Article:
The building where Panama- based Mossack Fonseca law firm offices are located, showing the sign identifying the firm was removed, in Panama City on March 30, 2017.

The building where Panama-based Mossack Fonseca law firm offices are located, showing the sign identifying the firm was removed, in Panama City on March 30, 2017. (Rodrigo Arangua/AFP/Getty Images/TNS)

The Panama Papers blew open the hidden world of offshore finance and took down several world leaders. As a result of the massive leak of corporate records, multiple governments, including the United States, pledged greater oversight of the world of shell companies.

The stories also signaled the end of Mossack Fonseca, the Panamanian law firm whose records were published in the Miami Herald and other news outlets. But for many other offshore service providers, it was an opportunity to harvest more business. One of them was Trident Trust, which has offices around the world, including in Miami and New York.

Hundreds of Mossack Fonseca’s clients in the British Virgin Islands (BVI), a popular offshore haven, scrambled to move their companies to Trident, even before Mossack was shut down, according to a Miami Herald analysis of newly leaked corporate documents.

Trident employees, per emails seen by the Herald, had a name for this influx of clients: the “MossFon Project.”

The leak from Trident as well as 13 other offshore service providers shows that curbing the world of offshore finance is not as simple as putting one company — even a major player like Mossack Fonseca — out of business.

The customers that applied to make the switch to Trident are a collection of the rich, the powerful and, in some cases, those accused of criminality. The prospective clients were often investment portfolios and trusts holding millions in luxury real estate, private jets and expensive artworks.

The owners of the companies included the Thai heir to the Red Bull energy drink fortune and members of the Saudi royal family. Also included was the family of a reputed Indian drug lord who was among the prime suspects (although never charged in the incident) in the 1993 bombings in Mumbai that killed 250 people, one of the first major terrorism attacks in the country. Until his death in 2013, Iqbal Mirchi was also sanctioned by the U.S. Treasury Department. British courts denied India’s extradition requests for Mirchi for his alleged ties to terrorism. But in 2018 India did charge family members who have now appeared in the leak with money laundering. The charges have not yet come to trial.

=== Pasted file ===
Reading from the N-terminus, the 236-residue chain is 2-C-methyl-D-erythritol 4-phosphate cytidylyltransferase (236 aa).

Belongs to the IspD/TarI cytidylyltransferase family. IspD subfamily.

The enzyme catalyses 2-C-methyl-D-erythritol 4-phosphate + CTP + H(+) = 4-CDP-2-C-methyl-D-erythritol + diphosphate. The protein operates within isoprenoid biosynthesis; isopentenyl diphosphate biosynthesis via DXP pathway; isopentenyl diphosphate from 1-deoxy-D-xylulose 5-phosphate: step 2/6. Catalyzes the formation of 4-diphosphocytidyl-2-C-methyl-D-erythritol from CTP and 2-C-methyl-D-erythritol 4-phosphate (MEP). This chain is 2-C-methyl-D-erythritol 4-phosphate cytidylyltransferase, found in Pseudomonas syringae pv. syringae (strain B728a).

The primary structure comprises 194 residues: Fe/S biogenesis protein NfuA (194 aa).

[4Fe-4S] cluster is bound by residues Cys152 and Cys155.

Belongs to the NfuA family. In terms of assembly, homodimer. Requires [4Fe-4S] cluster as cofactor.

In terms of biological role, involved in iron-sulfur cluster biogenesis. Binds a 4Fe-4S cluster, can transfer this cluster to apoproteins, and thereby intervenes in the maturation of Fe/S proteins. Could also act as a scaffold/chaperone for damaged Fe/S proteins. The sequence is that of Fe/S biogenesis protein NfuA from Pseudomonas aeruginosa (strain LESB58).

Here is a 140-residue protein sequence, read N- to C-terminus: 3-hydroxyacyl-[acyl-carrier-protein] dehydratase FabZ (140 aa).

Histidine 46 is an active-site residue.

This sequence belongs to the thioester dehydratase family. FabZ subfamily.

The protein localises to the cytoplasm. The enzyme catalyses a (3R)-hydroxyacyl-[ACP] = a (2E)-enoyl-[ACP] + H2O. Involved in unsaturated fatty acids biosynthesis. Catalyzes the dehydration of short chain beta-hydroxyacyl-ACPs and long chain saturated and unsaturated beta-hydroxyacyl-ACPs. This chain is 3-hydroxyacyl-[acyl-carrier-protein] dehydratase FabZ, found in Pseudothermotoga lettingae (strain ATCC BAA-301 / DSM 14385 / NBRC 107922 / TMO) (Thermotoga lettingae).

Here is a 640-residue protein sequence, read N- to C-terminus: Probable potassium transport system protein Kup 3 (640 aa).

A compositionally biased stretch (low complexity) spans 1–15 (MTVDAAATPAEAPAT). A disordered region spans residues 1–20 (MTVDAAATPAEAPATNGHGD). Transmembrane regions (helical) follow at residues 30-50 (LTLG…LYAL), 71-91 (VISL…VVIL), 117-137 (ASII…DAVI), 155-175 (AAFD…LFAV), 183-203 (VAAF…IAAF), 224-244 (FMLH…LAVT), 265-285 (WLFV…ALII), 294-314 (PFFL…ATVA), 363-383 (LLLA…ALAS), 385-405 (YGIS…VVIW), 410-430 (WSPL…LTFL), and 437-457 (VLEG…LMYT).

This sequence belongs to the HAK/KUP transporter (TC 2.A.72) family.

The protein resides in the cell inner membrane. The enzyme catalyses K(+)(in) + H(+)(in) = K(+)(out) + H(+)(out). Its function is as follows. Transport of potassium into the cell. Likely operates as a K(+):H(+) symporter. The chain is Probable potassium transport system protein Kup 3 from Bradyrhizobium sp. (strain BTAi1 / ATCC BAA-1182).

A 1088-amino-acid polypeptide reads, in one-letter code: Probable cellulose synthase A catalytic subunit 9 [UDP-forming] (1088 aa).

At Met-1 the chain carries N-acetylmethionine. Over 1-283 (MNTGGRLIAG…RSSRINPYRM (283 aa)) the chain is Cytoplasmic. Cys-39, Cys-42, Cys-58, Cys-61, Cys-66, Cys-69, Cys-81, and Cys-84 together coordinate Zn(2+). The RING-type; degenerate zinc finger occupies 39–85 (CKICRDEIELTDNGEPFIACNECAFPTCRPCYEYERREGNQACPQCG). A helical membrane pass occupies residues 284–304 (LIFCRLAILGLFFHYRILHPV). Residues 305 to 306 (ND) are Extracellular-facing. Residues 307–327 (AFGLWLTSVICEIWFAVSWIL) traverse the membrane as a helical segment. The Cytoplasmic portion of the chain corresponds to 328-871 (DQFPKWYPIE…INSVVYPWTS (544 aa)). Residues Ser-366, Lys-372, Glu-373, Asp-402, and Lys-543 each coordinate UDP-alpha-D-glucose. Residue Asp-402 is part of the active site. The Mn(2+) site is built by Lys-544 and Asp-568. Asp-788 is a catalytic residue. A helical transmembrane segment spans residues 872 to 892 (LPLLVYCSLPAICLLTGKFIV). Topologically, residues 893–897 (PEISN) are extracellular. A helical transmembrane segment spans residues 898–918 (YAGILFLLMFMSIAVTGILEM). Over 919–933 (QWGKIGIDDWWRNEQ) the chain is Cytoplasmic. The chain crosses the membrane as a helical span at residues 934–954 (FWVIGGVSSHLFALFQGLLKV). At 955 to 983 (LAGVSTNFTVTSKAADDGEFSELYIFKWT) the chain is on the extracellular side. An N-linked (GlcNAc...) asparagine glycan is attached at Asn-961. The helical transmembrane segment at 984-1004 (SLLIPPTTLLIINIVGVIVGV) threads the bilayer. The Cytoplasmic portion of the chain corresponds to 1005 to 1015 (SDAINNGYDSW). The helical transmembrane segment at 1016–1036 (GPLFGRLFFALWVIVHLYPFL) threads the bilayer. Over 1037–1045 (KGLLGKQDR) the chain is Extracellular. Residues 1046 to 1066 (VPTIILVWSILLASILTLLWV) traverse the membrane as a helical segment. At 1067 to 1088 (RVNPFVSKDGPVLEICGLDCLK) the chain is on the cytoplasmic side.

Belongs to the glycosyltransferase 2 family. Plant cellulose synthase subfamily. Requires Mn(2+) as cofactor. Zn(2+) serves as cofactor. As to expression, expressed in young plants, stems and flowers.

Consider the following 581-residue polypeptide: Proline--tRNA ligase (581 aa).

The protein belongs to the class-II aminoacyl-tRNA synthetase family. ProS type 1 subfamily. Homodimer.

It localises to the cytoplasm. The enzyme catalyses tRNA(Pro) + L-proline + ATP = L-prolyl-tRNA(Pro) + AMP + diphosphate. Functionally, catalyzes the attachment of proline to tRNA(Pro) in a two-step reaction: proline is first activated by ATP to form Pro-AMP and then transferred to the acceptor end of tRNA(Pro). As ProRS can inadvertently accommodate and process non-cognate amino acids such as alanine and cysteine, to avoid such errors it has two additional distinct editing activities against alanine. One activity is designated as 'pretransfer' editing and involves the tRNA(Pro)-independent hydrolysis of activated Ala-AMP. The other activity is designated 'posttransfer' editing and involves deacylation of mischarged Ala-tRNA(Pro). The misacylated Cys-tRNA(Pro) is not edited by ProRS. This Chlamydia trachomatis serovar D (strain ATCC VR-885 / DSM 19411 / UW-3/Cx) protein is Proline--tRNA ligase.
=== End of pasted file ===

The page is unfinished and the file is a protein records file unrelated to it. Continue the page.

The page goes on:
The Miami Herald submitted a series of detailed questions to Trident. The company declined to respond on the record to specific matters, threatened litigation and provided the following statement:

“Trident Trust Group (Trident) is a global provider of professional corporate, fund and trust administration services. Each of Trident’s trust and corporate services businesses is regulated in the jurisdiction in which it operates and is fully committed to compliance with all applicable regulations. Trident routinely cooperates with any competent authority which requests information. Trident does not discuss its clients with the media.”

A few of the clients explicitly listed the reason for their switch to Trident as being a “business decision to exit Mossack Fonseca following ‘Panama Papers,'” leaked company information forms show.

The first references to the “MossFon Project” in the leaked correspondence came after April 2016, which was the month the Panama Papers investigation was published, the Herald found.

The records show that more than 700 companies applied to switch over to Trident at the time of the “MossFon Project.”

The newest leak of offshore data from around the world was obtained by the International Consortium of Investigative Journalists, which shared it with the Miami Herald and 150 other news outlets across the globe. The leak consists of 11.9 million records, including emails, company registries, shareholders’ certificates and invoices. The news partners are now publishing stories under the title “Pandora Papers”, evoking the Greek myth that signals an outpouring of woe.